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(Pocket-lint) - They do say that imitation is the highest form of flattery, and at first glance, the G710 is distinctly BlackBerry-esque, with a full QWERTY keyboard below a central "Pearl". The body has that rubberised feel to it, so feels fairly good in the hand. That said, it is fairly large at 62 x 115 x 13mm.

The keyboard, however, feels a little cheap to use but is fairly responsive and if you need to bash out a few emails it is certainly no problem. That is, until you start trying to get to the alternative key characters. Many phones will allow you to press and hold a key to get an alternative character – a number or upper case – but the G710 just gives you more of the same. Press and hold "X" and rather than "7", you get "XXXXXXXXXXXXXX". Great for kisses to your mistress but little else.

Surrounding the trackball you’ll find the normal call buttons, plus the controls you need to interact with Windows Mobile 6 which drives the device. The Home button is a useful escape from the menu maze, but overall the buttons again feel cheap. The buttons are fairly slow to respond suggesting that the 260MHz Texas Instuments processor lacks the power for the job.

The screen is a 2.46in QVGA that doesn't really excite and struggles to fit anything on thanks to the blocky icons displayed across the top of the screen - until removed by changing the display to "Windows Basic".

As mentioned, the G710 runs Windows Mobile 6, so supports all the normal functions you’d expect, although this is not a touch device, so relies heavily on the tedious menus. Compared to regular mobile phone menus the basic interface is some way behind the game and lacking the touchscreen navigation that almost makes Windows Mobile functional gets the Portege off to something of a poor start.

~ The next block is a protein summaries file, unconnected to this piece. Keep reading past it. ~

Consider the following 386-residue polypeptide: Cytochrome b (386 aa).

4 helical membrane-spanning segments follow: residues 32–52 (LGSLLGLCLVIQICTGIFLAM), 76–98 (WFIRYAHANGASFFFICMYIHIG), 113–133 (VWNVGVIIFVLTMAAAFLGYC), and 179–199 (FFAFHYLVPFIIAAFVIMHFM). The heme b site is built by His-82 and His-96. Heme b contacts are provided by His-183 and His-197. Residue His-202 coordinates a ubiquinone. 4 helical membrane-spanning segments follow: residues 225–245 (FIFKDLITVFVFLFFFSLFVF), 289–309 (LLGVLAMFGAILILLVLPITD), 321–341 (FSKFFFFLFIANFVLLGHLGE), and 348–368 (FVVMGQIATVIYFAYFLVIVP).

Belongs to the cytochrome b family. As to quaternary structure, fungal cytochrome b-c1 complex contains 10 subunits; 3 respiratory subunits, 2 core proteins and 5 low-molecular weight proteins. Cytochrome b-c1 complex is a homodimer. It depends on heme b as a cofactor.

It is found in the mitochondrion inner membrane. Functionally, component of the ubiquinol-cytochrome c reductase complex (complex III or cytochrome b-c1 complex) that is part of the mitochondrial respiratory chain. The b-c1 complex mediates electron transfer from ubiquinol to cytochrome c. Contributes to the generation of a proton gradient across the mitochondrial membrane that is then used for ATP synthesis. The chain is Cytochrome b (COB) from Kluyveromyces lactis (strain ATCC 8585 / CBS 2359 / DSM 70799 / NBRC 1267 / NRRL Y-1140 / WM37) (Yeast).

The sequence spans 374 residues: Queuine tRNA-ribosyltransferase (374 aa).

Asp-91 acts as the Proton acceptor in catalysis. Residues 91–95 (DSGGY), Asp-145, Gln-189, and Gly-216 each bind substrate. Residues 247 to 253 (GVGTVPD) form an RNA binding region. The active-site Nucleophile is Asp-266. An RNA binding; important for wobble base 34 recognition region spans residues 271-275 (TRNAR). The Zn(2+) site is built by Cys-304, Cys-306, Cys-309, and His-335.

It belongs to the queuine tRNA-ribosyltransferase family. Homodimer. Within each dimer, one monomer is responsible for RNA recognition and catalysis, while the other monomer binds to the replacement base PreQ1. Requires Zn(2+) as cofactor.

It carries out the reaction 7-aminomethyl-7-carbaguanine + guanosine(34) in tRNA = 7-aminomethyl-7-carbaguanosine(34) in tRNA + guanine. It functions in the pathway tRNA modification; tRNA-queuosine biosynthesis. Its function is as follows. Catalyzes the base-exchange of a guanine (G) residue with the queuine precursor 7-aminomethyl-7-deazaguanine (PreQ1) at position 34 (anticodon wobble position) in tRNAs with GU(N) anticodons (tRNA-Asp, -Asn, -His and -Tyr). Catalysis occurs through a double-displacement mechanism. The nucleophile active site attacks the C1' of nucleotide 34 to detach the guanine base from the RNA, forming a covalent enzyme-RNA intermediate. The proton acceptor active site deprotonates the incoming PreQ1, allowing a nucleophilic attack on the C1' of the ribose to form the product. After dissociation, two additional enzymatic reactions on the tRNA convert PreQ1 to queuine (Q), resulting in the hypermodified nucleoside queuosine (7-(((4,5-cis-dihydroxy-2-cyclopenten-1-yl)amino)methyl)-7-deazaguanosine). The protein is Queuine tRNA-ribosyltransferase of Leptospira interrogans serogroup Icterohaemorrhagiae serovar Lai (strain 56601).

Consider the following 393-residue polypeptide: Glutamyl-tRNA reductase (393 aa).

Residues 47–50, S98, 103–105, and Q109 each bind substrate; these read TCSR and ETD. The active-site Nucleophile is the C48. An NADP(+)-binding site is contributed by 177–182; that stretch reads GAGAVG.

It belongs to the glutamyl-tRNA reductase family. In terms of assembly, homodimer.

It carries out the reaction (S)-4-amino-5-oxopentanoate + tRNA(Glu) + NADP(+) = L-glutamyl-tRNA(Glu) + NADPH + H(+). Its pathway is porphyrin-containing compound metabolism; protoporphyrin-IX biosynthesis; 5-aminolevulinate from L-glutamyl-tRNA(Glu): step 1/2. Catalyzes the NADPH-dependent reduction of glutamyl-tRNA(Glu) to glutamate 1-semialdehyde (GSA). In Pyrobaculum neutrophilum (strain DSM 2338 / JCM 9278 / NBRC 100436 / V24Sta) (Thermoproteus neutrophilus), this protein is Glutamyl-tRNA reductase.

On the plus side, you do get all the support for your Office applications, but you can’t create anything. You can read them and edit them, yes, but you can’t create a new Word file, which seems a little pointless. Of course, you do get all the contact synchronisation with Outlook via ActiveSync and so on, as well as push email.

Setting up email is fairly simple, although we had problems with the Windows Mobile standard wizard and it is worth the time checking all the settings to ensure that things are correct.

In terms of tech spec, considering this is badged as a smartphone and pitched to the business user, you’ll only find GSM and EDGE support, so no good for fast data on the move. There is an in-built GPS to its credit, but no software to use the GPS, which is frustrating, so you won't be able to use it out of the box.

You do get Bluetooth and the usual Windows Media so you could use this for your music, but really, you don’t want to because the controls are terrible compared to many other phones on the market and your headset plugs in under a cover, which then flaps around as these things do. The supplied headset is of the Mini-USB variety, the sole socket handling all the connections as well as charging.

Battery life is fairly weak, with the tech specs detailing a 4 hour talk time and 8 day standby time. We found that the handset needed charging on a regualr basis, with only fairly basic usage. Certainly this is not the best battery performance and if you are an intensive phone user this could be a problem.

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Other features include a 2-megapixal camera and a microSD expansion slot which, despite the device’s size, is hidden under the back cover out of practical reach.

Lack of touchscreen and other features can perhaps be explained away by the value price point of the G710, which you can pick up for little over £200. Whilst this is cheaper than many QWERTY rivals, you have to consider whether it will meet your specific business needs.

To recap

The exterior almost fools you, but once you get to use the G710, it is a disappointment. One for business users only

Writing by Chris Hall.